Europe continues to cast a shadow on Ford’s global operations, with the region driving the auto maker’s second-quarter net profit down to $1.0 billion from $2.4 billion year-ago.

Revenue in the quarter totaled $33.3 billion worldwide, down $2.2 billion from like-2011.

In the 19 European markets Ford tracks, the auto maker says economies were hampered by the debt crisis and austerity measures, leading to a pretax loss of $404 million for the quarter. Ford says it now expects its full-year loss in Europe to exceed $1 billion.

The auto maker doesn’t foresee conditions in Europe improving in the near term, Bob Shanks, executive vice president and chief financial officer, says in a conference call with financial analysts and reporters.

“We’re looking at the situation in Europe with a great sense of urgency, and we’re all over the issues we’ve got,” he says. “There are tremendous opportunities on the revenue and cost side, (as well as) working on the product and brand.”

Shanks and CEO Alan Mulally say Ford’s plan on returning Europe to profitability will follow closely the strategy used to restructure its North American operations, including matching capacity to demand and maximizing profit per unit, all while investing in new products and consolidating vehicle architectures.

But there are structural issues that have to be addressed as well, Mulally admits, noting there is overcapacity in the region. He leaves open the possibility of plant closures.

“We think (the problems) in Europe are structural and not cyclical,” he says. “We have nothing to announce today, but as we develop (a plan) we’ll include all stakeholders.”

While Europe was the biggest black spot on Ford’s Q2 results, it wasn’t the only region to show signs of weakness.

Ford’s pre-tax operating profit in South America totaled only $5 million, improving on $262 million in losses in like-2011.  Ford blames the still disappointing results in part on declining vehicle sales, higher operating costs, unfavorable exchange rates and increasing competition.

South America is a “region that is protected, and if you’re inside the walls you can make a good return and profit,” Shanks says. “We’re seeing more and more players wanting to participate. Many are coming in and adding capacity, and those within the walls also indicate plans to add capacity.”

Shanks says rapidly changing government policies also are an impediment in South America, noting several countries have “thrown curveballs” over the past six months in terms of trade restrictions and access to foreign currency.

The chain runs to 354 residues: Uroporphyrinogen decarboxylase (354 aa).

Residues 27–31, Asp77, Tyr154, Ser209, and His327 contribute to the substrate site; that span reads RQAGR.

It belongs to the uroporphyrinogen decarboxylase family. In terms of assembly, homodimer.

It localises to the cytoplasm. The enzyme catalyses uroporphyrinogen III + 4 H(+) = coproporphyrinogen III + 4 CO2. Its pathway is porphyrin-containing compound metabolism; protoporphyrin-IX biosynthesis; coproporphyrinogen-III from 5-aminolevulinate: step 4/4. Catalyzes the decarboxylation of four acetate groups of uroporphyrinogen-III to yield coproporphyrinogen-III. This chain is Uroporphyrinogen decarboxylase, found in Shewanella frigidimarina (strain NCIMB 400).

Ford intends to address issues in South America in much the same way it plans to correct Europe’s problems, he says, including introducing an all-new vehicle lineup over the next two years, starting with the launch of the new Ranger, EcoSport and Fusion.

Ford says it expects South America to be profitable in full-year 2012, but anticipates lower earnings than in 2011.

In the Asia/Pacific and Africa region, pretax operating losses were $66 million, compared with a $67 million deficit year-ago.

The auto maker says it expects results to improve in the region in the second half of the year, due mainly to favorable volume and mix as it benefits from added capacity in China and Thailand and the launch of the new Focus and Ranger.

“Our road map for North America is the path we followed through the recent recession and is the basis for our growth strategy in (the) Asia/Pacific,” Mulally says. “It’s the guide for new challenges.”

For the second consecutive month, Ford eclipsed $2 billion in pretax operating profit in its home North American market.

Shanks says the auto maker expects full-year earnings to top last year’s results, noting the company anticipates a strong second half due to a slew of new product launches, including the Fusion sedan and Escape cross/utility vehicle.

North America “is running extremely strong and all elements of the business are contributing,” he says.

Although the auto maker is counting on significant sales volumes from the Escape, it recently launched a recall of the model due to faulty fuel lines that can lead to fires. Mulally says the problem was promptly and properly addressed.

“The Escape is a very important vehicle and launch, and the response (from consumers) has been fantastic,” he says. “On the recall, when we found out about the defective fuel line we moved very decisively to take care of the vehicles.

“We’re picking them up, giving (owners loaners) and fixing the problem. We were disappointed to find a defective part, but we’re going to make it OK very quickly.”

Ford exited Q2 with automotive gross cash of $23.7 billion, an increase of $700 million during the quarter.

Automotive debt of $14.2 billion at the end of Q2 was up from $13.7 billion at the end of Q1, primarily reflecting additional drawdowns of low-cost loans for the development of advanced vehicle technologies, Ford says.